Despite the intention to follow safe sleep recommendations, not all parents/caregivers put their babies in the supine position for every sleep.Footnote 56 Canadian research has found that mothers with lower levels of formal education were more likely to place their infants in a non-supine sleep position.Footnote 57 Another study found particularly high rates of non-supine infant sleep position among the Inuit population.Footnote 58 These findings suggest the need for tailored health promotion strategies for specific populations.
Preventing exposure to tobacco smoke, before and after birth, reduces the risk of SIDS.
Maternal smoking during pregnancy is an important risk factor for SIDS.Footnote 6,Footnote 9,Footnote 14,Footnote 39,Footnote 59,Footnote 60,Footnote 61,Footnote 62 The risk of SIDS associated with maternal smoking is dose-dependant.Footnote 9,Footnote 63,Footnote 12,Footnote 64 Women who reduce the amount of cigarettes smoked during pregnancy can reduce the risk of SIDS for their infant, and those who stop smoking can further reduce the risk.Footnote 9,Footnote 10,Footnote 15It is estimated that one third of all SIDS deaths could be prevented if maternal smoking was eliminated.Footnote 65,Footnote 66,Footnote 67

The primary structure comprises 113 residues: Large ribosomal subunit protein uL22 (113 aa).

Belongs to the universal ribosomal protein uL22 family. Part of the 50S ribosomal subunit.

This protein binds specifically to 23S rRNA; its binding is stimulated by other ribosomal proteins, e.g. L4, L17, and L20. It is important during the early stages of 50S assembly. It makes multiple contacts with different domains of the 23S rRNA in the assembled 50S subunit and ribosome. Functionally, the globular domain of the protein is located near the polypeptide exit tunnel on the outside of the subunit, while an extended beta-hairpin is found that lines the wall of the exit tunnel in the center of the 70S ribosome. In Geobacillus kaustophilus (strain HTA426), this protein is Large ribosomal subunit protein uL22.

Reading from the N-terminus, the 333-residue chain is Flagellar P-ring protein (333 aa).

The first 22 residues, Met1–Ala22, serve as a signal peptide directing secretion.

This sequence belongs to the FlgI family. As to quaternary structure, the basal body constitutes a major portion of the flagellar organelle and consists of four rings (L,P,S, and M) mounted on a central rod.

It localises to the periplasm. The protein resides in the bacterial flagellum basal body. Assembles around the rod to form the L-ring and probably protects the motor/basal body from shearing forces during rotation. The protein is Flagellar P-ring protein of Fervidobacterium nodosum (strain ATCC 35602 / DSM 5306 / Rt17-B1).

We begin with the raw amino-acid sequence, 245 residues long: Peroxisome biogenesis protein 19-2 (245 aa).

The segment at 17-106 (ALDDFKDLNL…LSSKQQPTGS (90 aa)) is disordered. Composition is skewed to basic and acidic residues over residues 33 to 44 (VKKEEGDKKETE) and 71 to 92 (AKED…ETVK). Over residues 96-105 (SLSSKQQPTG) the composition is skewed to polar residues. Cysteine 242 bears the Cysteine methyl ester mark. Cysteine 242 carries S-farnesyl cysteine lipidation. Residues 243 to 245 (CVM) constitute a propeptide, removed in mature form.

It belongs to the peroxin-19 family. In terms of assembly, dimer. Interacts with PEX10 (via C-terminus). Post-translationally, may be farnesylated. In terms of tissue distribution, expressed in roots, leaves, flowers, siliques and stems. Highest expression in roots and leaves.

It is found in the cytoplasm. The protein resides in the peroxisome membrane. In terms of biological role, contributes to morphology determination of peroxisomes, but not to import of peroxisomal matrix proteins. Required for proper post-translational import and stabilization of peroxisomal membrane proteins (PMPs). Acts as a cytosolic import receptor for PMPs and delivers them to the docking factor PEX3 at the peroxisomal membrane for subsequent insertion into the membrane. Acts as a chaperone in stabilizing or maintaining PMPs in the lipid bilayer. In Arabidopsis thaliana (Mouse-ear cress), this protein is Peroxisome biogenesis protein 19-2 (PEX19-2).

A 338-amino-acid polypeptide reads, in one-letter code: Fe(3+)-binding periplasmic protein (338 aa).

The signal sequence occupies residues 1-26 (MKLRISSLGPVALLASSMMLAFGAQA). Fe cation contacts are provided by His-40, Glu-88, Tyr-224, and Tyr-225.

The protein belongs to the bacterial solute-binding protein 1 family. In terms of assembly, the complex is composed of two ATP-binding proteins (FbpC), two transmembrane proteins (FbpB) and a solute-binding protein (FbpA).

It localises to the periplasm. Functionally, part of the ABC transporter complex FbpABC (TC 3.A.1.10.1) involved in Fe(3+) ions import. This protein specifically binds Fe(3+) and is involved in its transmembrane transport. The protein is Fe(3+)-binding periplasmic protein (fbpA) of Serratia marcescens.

Infants who are exposed to second-hand smoke after birth are also at a greater risk of SIDS, and this risk increases with the level of exposure.Footnote 68,Footnote 10,Footnote 14
Smoking and bed sharing appear to have a synergistic effect. The risk of SIDS is significantly higher for infants that bed-share with an adult who is a smoker or if their mother smoked during pregnancy.Footnote 64,Footnote 69,Footnote 70,Footnote 71,Footnote 72